Dias Argandykov, MD, a surgical resident at Massachusetts General Hospital, is lead author of a new study in the journal Injury Prevention, Recreational Cannabis Legalization and Pediatric Exposures in Massachusetts, United States. Michael Flaherty, DO, a pediatric critical care physician at Mass General for Children, is senior author, and Toby Raybould, Trauma Prevention Manager at Mass General, is among the authors.

What was the question you set out to answer with this study?

We were interested in finding out if the legalization of recreational cannabis (RCL) in Massachusetts impacted the number and rate of ED and in-patient hospitalizations of unintentional cannabis ingestion among people ages 0-19.

In other words, did the legalization of recreational marijuana lead to unintentional use by children and adolescents?

What Methods or Approach Did You Use?

To compare the incidences before and after RCL in Massachusetts, US, we queried the data on pediatric cannabis exposure cases in 2016–2021 from the Center for Healthcare and Analysis and Injury Surveillance Program provided by the Massachusetts Department of Public Health.

The pre-and post-legalization phases comprised the periods between 2016–2018 and 2019–2021, respectively.

Cannabis-related exposure cases included ED visits and hospitalizations among children and young adolescents of 0–19 years old.

What Did You Find?

Cannabis-related ED visits and hospitalizations among children and teenagers increased from 18.5 per 100,000 people to 31.0 per 100,000 people during the six-year period after recreational cannabis became legal in Massachusetts.

Children in the age groups 0-5 and 6-12 years experienced the highest rates in cannabis-related ED visits.

The most significant increase in ED visits related to cannabis exposure was observed among children aged 6–12 years—more than seven times higher than in the pre-legalization period.

The incidence rate in the youngest group of patients (0–5 years) increased by more than four times following the policy implementation.

There were zero cannabis intoxication or poisoning-associated deaths reported between FFY 2016–2021.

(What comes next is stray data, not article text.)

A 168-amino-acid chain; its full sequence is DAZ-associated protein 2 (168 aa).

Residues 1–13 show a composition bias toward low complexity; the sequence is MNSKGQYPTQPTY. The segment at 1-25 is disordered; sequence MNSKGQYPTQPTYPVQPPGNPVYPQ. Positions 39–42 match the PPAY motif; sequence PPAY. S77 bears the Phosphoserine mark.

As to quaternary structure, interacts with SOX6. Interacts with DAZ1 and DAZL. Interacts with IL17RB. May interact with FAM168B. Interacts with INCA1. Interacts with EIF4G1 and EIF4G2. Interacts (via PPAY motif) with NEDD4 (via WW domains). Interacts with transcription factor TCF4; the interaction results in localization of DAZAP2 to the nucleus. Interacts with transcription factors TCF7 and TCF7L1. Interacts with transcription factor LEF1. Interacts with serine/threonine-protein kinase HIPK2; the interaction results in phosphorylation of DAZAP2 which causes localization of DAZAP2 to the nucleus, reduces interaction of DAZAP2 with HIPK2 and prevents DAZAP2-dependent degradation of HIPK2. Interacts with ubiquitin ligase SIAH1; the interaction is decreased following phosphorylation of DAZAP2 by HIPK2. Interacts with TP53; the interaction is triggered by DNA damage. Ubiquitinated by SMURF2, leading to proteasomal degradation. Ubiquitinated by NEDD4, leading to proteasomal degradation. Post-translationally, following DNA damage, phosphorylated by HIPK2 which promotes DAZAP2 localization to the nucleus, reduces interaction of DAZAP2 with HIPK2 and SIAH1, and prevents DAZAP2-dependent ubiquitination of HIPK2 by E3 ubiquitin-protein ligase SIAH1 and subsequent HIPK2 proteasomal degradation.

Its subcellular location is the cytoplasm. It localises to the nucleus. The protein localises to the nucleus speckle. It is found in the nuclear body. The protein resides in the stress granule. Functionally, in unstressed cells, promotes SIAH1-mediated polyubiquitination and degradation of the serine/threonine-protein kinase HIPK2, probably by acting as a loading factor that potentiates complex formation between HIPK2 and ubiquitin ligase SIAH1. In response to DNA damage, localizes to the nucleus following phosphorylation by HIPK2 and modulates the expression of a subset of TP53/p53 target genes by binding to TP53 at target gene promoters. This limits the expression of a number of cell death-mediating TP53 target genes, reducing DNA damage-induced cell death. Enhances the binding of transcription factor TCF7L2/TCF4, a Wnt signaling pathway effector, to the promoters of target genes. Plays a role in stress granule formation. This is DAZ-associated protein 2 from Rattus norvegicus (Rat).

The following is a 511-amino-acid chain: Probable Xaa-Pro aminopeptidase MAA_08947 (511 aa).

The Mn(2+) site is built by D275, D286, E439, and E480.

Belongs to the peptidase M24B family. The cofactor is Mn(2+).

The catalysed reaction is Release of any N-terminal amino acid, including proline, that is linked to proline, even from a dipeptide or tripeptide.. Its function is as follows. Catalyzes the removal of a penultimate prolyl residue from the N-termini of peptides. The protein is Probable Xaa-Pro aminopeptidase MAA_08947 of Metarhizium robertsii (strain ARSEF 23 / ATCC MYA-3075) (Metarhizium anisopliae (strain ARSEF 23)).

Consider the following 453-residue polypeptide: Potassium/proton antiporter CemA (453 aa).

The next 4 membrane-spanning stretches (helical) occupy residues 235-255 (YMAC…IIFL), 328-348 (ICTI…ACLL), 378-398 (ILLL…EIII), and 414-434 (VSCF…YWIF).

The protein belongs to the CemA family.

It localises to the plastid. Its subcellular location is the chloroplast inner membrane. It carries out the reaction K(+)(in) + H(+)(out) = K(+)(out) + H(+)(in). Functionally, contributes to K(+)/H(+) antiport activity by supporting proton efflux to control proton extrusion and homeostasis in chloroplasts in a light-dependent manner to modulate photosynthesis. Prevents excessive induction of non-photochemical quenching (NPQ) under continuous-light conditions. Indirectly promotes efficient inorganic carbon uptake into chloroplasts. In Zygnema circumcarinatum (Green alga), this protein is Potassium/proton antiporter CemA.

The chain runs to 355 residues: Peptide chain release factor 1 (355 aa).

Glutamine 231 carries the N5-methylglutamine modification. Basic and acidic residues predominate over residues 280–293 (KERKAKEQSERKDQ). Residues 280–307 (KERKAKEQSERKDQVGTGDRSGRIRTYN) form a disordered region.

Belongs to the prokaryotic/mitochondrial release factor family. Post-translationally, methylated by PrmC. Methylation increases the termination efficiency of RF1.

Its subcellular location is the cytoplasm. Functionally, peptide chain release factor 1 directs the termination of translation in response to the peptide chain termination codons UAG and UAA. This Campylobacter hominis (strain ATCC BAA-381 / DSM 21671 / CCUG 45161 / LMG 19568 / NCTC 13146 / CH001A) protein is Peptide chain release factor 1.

The incidence of cannabis-related hospitalizations increased from 3.5 per 100 000 population to 7.9 per 100,000 population, a 126% increase.


Our study demonstrates increases in the incidences of ED visits and hospitalizations among children and young adolescents due to cannabis exposures following the recreational cannabis policy implementation (2019–2021) in Massachusetts. Our findings contribute to the growing body of evidence linking the availability of recreational cannabis products and increased pediatric cannabis exposures.

These findings suggest that commercially available cannabis products, while not intended for use by children, are being unintentionally consumed by the youngest children.

While our study lacks data on the types and appearance of cannabis products, the resemblance of manufactured edible cannabis products to commercially available candy has been previously highlighted as a public health concern.

Our analysis also extends the existing evidence from other US states and Canada, indicating the increased burden associated with cannabis exposure among children after recreational cannabis legalization and implementation.

These trends of unintentional pediatric cannabis exposures persist despite strict regulations, including child-resistant packaging, warning labels, and attempts at minimizing the appealing resemblance to commercially available products.


Paper cited:

Argandykov, D., Raybould, T. A., Gervasini, A., Hwabejire, J., & Flaherty, M. R. (2024). Recreational cannabis legalization and pediatric exposures in Massachusetts, United States. Injury prevention : journal of the International Society for Child and Adolescent Injury Prevention, ip-2023-045052. Advance online publication. https://doi.org/10.1136/ip-2023-045052

About the Massachusetts General Hospital

Massachusetts General Hospital, founded in 1811, is the original and largest teaching hospital of Harvard Medical School. The Mass General Research Institute conducts the largest hospital-based research program in the nation, with annual research operations of more than $1 billion and comprises more than 9,500 researchers working across more than 30 institutes, centers and departments. In August 2023, Mass General was named to U.S. News & World Report’s list of "America’s Best Hospitals." MGH is a founding member of the Mass General Brigham healthcare system.